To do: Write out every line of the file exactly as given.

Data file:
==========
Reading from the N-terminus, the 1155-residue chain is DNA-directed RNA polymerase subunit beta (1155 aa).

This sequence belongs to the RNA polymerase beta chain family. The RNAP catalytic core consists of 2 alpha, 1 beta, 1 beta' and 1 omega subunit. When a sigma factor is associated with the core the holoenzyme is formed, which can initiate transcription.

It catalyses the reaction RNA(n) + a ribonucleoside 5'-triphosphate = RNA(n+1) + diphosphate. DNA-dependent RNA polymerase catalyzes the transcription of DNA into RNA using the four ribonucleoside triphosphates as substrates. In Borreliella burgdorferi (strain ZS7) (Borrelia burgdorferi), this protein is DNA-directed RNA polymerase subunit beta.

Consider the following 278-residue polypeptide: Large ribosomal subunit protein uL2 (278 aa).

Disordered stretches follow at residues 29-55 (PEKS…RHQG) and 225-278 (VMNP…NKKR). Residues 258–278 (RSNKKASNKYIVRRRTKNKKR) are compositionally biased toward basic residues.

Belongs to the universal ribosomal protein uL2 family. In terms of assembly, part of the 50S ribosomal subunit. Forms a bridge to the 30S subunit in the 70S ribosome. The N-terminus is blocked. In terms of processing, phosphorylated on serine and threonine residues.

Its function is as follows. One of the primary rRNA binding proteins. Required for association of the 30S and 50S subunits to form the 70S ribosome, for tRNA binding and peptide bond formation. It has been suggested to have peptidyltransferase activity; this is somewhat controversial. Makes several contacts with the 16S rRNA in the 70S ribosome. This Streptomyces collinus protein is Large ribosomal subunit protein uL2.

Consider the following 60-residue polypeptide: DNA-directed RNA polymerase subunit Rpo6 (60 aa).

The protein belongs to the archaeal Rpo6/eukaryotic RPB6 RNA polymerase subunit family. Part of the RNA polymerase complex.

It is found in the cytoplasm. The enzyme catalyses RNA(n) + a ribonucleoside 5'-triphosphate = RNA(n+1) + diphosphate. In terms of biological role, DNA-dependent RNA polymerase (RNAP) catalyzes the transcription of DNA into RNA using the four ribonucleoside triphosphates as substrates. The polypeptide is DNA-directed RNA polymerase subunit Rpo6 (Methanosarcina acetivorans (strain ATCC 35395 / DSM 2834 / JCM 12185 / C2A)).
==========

Reading from the N-terminus, the 1155-residue chain is DNA-directed RNA polymerase subunit beta (1155 aa).

This sequence belongs to the RNA polymerase beta chain family. The RNAP catalytic core consists of 2 alpha, 1 beta, 1 beta' and 1 omega subunit. When a sigma factor is associated with the core the holoenzyme is formed, which can initiate transcription.

It catalyses the reaction RNA(n) + a ribonucleoside 5'-triphosphate = RNA(n+1) + diphosphate. DNA-dependent RNA polymerase catalyzes the transcription of DNA into RNA using the four ribonucleoside triphosphates as substrates. In Borreliella burgdorferi (strain ZS7) (Borrelia burgdorferi), this protein is DNA-directed RNA polymerase subunit beta.

Consider the following 278-residue polypeptide: Large ribosomal subunit protein uL2 (278 aa).

Disordered stretches follow at residues 29-55 (PEKS…RHQG) and 225-278 (VMNP…NKKR). Residues 258–278 (RSNKKASNKYIVRRRTKNKKR) are compositionally biased toward basic residues.

Belongs to the universal ribosomal protein uL2 family. In terms of assembly, part of the 50S ribosomal subunit. Forms a bridge to the 30S subunit in the 70S ribosome. The N-terminus is blocked. In terms of processing, phosphorylated on serine and threonine residues.

Its function is as follows. One of the primary rRNA binding proteins. Required for association of the 30S and 50S subunits to form the 70S ribosome, for tRNA binding and peptide bond formation. It has been suggested to have peptidyltransferase activity; this is somewhat controversial. Makes several contacts with the 16S rRNA in the 70S ribosome. This Streptomyces collinus protein is Large ribosomal subunit protein uL2.

Consider the following 60-residue polypeptide: DNA-directed RNA polymerase subunit Rpo6 (60 aa).

The protein belongs to the archaeal Rpo6/eukaryotic RPB6 RNA polymerase subunit family. Part of the RNA polymerase complex.

It is found in the cytoplasm. The enzyme catalyses RNA(n) + a ribonucleoside 5'-triphosphate = RNA(n+1) + diphosphate. In terms of biological role, DNA-dependent RNA polymerase (RNAP) catalyzes the transcription of DNA into RNA using the four ribonucleoside triphosphates as substrates. The polypeptide is DNA-directed RNA polymerase subunit Rpo6 (Methanosarcina acetivorans (strain ATCC 35395 / DSM 2834 / JCM 12185 / C2A)).